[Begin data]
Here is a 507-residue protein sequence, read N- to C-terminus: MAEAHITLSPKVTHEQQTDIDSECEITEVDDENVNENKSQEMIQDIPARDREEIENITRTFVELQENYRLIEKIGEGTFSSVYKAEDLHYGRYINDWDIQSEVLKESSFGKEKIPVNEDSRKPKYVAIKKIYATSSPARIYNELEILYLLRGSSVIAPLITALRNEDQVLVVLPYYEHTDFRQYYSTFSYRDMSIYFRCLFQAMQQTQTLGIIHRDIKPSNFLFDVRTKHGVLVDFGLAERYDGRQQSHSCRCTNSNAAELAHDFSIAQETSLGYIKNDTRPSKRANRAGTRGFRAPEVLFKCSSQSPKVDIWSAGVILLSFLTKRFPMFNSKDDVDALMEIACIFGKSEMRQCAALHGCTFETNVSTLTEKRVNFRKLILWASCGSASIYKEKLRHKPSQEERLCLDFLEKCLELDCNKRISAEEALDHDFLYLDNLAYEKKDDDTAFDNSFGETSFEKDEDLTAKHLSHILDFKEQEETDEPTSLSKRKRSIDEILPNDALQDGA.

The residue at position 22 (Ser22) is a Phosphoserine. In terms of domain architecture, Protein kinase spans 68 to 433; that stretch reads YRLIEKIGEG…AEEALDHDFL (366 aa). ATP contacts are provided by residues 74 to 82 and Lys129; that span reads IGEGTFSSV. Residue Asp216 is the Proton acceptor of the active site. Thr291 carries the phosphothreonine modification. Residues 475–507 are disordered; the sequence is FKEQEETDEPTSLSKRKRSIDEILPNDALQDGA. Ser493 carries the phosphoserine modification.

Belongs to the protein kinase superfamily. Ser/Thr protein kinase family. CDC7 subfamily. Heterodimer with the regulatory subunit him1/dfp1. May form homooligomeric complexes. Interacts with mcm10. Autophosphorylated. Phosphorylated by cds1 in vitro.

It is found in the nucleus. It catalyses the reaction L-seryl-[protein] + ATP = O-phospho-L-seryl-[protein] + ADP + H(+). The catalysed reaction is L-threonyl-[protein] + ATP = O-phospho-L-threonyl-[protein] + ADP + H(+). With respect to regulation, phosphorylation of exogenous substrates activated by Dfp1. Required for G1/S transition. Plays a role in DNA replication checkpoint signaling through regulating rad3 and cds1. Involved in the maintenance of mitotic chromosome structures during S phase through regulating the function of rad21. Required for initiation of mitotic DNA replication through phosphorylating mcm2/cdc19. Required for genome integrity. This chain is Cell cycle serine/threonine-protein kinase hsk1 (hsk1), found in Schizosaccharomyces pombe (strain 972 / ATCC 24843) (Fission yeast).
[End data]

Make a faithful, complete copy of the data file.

Here is a 507-residue protein sequence, read N- to C-terminus: MAEAHITLSPKVTHEQQTDIDSECEITEVDDENVNENKSQEMIQDIPARDREEIENITRTFVELQENYRLIEKIGEGTFSSVYKAEDLHYGRYINDWDIQSEVLKESSFGKEKIPVNEDSRKPKYVAIKKIYATSSPARIYNELEILYLLRGSSVIAPLITALRNEDQVLVVLPYYEHTDFRQYYSTFSYRDMSIYFRCLFQAMQQTQTLGIIHRDIKPSNFLFDVRTKHGVLVDFGLAERYDGRQQSHSCRCTNSNAAELAHDFSIAQETSLGYIKNDTRPSKRANRAGTRGFRAPEVLFKCSSQSPKVDIWSAGVILLSFLTKRFPMFNSKDDVDALMEIACIFGKSEMRQCAALHGCTFETNVSTLTEKRVNFRKLILWASCGSASIYKEKLRHKPSQEERLCLDFLEKCLELDCNKRISAEEALDHDFLYLDNLAYEKKDDDTAFDNSFGETSFEKDEDLTAKHLSHILDFKEQEETDEPTSLSKRKRSIDEILPNDALQDGA.

The residue at position 22 (Ser22) is a Phosphoserine. In terms of domain architecture, Protein kinase spans 68 to 433; that stretch reads YRLIEKIGEG…AEEALDHDFL (366 aa). ATP contacts are provided by residues 74 to 82 and Lys129; that span reads IGEGTFSSV. Residue Asp216 is the Proton acceptor of the active site. Thr291 carries the phosphothreonine modification. Residues 475–507 are disordered; the sequence is FKEQEETDEPTSLSKRKRSIDEILPNDALQDGA. Ser493 carries the phosphoserine modification.

Belongs to the protein kinase superfamily. Ser/Thr protein kinase family. CDC7 subfamily. Heterodimer with the regulatory subunit him1/dfp1. May form homooligomeric complexes. Interacts with mcm10. Autophosphorylated. Phosphorylated by cds1 in vitro.

It is found in the nucleus. It catalyses the reaction L-seryl-[protein] + ATP = O-phospho-L-seryl-[protein] + ADP + H(+). The catalysed reaction is L-threonyl-[protein] + ATP = O-phospho-L-threonyl-[protein] + ADP + H(+). With respect to regulation, phosphorylation of exogenous substrates activated by Dfp1. Required for G1/S transition. Plays a role in DNA replication checkpoint signaling through regulating rad3 and cds1. Involved in the maintenance of mitotic chromosome structures during S phase through regulating the function of rad21. Required for initiation of mitotic DNA replication through phosphorylating mcm2/cdc19. Required for genome integrity. This chain is Cell cycle serine/threonine-protein kinase hsk1 (hsk1), found in Schizosaccharomyces pombe (strain 972 / ATCC 24843) (Fission yeast).